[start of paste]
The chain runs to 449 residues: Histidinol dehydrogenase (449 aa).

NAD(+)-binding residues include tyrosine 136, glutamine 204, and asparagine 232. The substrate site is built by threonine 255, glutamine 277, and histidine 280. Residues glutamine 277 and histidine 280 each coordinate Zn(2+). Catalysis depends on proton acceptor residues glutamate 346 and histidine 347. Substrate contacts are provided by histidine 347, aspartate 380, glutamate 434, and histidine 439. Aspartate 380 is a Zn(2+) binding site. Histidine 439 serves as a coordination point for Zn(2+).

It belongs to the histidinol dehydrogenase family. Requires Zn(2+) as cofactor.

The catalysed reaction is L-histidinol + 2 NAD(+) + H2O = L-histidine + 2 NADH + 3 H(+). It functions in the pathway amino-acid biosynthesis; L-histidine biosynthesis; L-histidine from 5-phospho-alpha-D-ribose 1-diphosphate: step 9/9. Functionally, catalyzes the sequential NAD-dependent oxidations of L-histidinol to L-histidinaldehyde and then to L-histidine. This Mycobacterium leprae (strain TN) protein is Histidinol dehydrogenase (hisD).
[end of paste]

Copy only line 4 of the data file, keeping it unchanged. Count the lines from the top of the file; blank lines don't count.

The catalysed reaction is L-histidinol + 2 NAD(+) + H2O = L-histidine + 2 NADH + 3 H(+). It functions in the pathway amino-acid biosynthesis; L-histidine biosynthesis; L-histidine from 5-phospho-alpha-D-ribose 1-diphosphate: step 9/9. Functionally, catalyzes the sequential NAD-dependent oxidations of L-histidinol to L-histidinaldehyde and then to L-histidine. This Mycobacterium leprae (strain TN) protein is Histidinol dehydrogenase (hisD).